Sole trader legal requirements

Startups looks at the laws your sole trader business needs to be aware of

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A sole trader business is simple to set up legally although certain trades may need a licence. These include nightclubs, taxi and car hire, restaurants, pet shops, indoor sports venues, adult shops, street trading, hotels, pet kennels, nursing homes, waste management, weapons sales and money lending. You can get a licence from the relevant local authority for most of these.

To make sure your sole trader business stays on the right side of the law refer to the relevant Acts of Parliament:

  • Trade Descriptions Act 1972: makes it a criminal offence to knowingly make false or misleading claims – verbal or written – about goods or services you offer. This means such factors as ingredients, place of manufacture and customer testimonials as well as associating yourself with a brand without being entitled to.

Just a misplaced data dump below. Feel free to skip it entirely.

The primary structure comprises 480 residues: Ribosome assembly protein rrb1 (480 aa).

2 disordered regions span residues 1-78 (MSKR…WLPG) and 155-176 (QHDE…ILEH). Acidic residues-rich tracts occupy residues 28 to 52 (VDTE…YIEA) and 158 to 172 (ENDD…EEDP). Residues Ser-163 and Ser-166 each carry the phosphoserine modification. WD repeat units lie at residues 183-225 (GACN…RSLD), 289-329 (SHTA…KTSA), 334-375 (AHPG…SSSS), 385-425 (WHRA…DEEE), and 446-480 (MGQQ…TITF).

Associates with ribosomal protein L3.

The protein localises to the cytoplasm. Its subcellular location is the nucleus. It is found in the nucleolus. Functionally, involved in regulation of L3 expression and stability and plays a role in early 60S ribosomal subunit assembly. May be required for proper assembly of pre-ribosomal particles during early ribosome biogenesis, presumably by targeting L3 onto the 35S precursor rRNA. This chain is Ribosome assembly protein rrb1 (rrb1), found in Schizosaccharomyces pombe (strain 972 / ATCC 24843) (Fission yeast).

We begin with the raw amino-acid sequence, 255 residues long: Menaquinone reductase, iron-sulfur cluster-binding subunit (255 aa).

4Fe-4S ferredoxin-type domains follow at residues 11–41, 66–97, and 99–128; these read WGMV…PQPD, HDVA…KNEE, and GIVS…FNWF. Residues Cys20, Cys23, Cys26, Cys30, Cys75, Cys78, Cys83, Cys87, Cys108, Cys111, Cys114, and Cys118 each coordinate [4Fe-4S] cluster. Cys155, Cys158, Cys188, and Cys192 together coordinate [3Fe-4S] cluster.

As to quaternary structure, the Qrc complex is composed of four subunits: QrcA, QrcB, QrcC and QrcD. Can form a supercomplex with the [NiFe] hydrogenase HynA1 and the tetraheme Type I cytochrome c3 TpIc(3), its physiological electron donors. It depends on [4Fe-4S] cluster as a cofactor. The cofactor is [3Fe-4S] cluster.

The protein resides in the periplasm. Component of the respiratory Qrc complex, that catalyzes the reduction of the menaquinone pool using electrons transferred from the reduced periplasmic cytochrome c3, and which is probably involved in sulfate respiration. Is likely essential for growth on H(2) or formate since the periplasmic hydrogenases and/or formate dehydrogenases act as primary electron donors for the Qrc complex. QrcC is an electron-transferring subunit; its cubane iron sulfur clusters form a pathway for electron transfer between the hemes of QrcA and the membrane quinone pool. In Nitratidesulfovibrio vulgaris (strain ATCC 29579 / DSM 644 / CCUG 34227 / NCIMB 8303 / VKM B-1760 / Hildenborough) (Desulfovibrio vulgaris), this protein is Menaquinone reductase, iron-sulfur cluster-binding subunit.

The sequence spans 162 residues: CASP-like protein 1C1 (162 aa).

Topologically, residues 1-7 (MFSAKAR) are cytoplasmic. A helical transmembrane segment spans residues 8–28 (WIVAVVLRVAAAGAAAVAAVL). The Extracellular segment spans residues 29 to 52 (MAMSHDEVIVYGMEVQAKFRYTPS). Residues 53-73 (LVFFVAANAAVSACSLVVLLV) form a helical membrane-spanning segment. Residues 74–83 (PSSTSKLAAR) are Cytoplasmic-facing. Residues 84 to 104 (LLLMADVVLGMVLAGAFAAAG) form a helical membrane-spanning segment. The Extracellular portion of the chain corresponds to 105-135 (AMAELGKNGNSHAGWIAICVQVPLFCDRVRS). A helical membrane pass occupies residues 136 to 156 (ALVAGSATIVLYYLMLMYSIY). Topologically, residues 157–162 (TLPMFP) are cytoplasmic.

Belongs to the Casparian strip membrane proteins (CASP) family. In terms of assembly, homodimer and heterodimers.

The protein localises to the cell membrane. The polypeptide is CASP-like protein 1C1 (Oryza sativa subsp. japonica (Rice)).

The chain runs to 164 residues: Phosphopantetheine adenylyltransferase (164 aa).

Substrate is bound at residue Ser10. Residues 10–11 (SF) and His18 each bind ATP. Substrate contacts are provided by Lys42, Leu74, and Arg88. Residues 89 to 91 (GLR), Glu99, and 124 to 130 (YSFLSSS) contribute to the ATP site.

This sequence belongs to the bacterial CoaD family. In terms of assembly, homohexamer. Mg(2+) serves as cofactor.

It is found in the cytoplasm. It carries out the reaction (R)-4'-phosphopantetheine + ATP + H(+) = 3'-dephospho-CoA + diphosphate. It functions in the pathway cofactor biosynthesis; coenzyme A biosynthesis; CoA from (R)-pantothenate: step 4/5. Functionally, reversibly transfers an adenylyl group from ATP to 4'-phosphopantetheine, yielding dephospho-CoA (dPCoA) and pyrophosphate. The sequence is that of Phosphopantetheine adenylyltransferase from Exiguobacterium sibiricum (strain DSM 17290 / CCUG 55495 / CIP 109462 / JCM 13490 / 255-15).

• Sale of Goods Act 1979: dictates that goods you sell must be of satisfactory quality, match your promises of performance and be as you describe them.
  • Supply of Goods and Services Act 1982: commits you to undertake services you offer with reasonable care, skill, time and cost.
  • Data Protection Act 1984: directs you to register the source, nature and purpose of any personal data you keep about individuals except data used for internal administration like payroll. Registration forms are available at post offices.
  • Consumer Protection Act 1987: holds you liable if you supply a faulty product causing damage or injury unless you can show that not enough was known about its dangers at the time of supply. And to protect yourself under this Act offer an estimate first and a written quote only when you have properly assessed costs.
  • Price Marking Order 1991: makes it compulsory to put the price of goods offered for sale in writing.

You should consider any legislation relating to environmental and health and safety requirements. Also check the planning and building regulations relating to your premises. Local authorities and the Department of Trade and Industry should be the first ports of call for this.

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